The evolution of Lucid
Lucid began as an adventure with the capo on the 6th fret. As I settled into the initial chord progression, I recorded a couple minutes of it to my phone – quietly in a small basement, with my family sleeping upstairs, and without a metronome or “click track” (more on that later). Thereafter, I acquired a Roland synthesizer (thanks to my family for all those gift cards!) and began writing a keyboard accompaniment. After recording several takes over the original guitar using a preamp and laptop, I edited those parts to create a single keyboard part. Then the song sat for a few years, as a nice audio nugget, with the hope that someday I might find or stumble upon the finish.
That some day came when I began noodling on the guitar, again with the capo on the 6th fret, and found a pattern that I just could not stop playing. I loved playing it. Over and over and over. And I realized: This is the chorus/outro/change to Lucid. The one hitch was that there was no click track to the original recording, so I had to match up the tempo of this new part with the early guitar/piano recording. I lined up the metronome on the new part as best I could with the (imperfect) tempo of the original recording. I kept noodling the beats per minute until, darn it, I thought I was as close as I could make it. I then recorded the second part, fading out the original recording and fading in the second part about a minute and a half into the song. Yet we needed drums (and bass, and vocals and more). So . . .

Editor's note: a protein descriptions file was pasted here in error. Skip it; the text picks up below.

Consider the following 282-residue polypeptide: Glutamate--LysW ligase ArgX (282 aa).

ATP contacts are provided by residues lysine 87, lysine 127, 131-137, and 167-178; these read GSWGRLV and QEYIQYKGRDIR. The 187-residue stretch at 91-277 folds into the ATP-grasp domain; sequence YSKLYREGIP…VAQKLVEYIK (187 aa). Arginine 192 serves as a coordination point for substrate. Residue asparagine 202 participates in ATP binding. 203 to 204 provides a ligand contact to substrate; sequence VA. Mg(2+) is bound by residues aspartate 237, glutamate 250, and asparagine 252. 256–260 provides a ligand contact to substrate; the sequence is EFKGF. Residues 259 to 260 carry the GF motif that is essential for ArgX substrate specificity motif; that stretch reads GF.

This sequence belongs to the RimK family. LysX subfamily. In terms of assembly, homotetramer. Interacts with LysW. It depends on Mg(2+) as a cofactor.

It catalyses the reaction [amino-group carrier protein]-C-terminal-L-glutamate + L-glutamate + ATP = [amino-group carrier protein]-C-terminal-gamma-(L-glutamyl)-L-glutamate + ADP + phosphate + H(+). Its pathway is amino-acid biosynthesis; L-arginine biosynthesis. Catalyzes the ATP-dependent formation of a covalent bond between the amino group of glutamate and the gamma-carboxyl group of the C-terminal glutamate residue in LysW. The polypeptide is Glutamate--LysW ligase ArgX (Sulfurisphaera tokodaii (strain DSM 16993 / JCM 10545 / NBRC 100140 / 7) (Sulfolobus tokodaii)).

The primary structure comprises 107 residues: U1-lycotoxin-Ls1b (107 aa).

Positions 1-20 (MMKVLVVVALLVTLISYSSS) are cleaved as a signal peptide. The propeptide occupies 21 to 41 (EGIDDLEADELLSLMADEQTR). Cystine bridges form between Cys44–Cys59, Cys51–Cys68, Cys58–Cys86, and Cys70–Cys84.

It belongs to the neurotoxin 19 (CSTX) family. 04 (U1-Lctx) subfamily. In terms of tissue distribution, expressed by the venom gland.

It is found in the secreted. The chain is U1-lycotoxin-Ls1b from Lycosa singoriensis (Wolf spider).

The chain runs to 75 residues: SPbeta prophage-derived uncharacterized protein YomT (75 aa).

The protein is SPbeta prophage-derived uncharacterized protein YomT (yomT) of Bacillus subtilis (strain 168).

We recorded Jeremy’s drums. He did great work following the close but inconsistent tempo of the original song and then just about seamlessly transitioned into the second part where he then enjoyed the benefit of the metronome in his headphones. With a little tender loving care during mixing, the blend became a joyful intersection of two distinct-yet-now-joined musical parts. We filled out the song with vocals, a smooth bassline from Rudy, and strings. We created what might just be my favorite song on the record. Yes, I enjoy it for the piano sounds; the transition; and the lyrics. Yet I enjoy just as much its evolution, from quiet basement to full studio recording.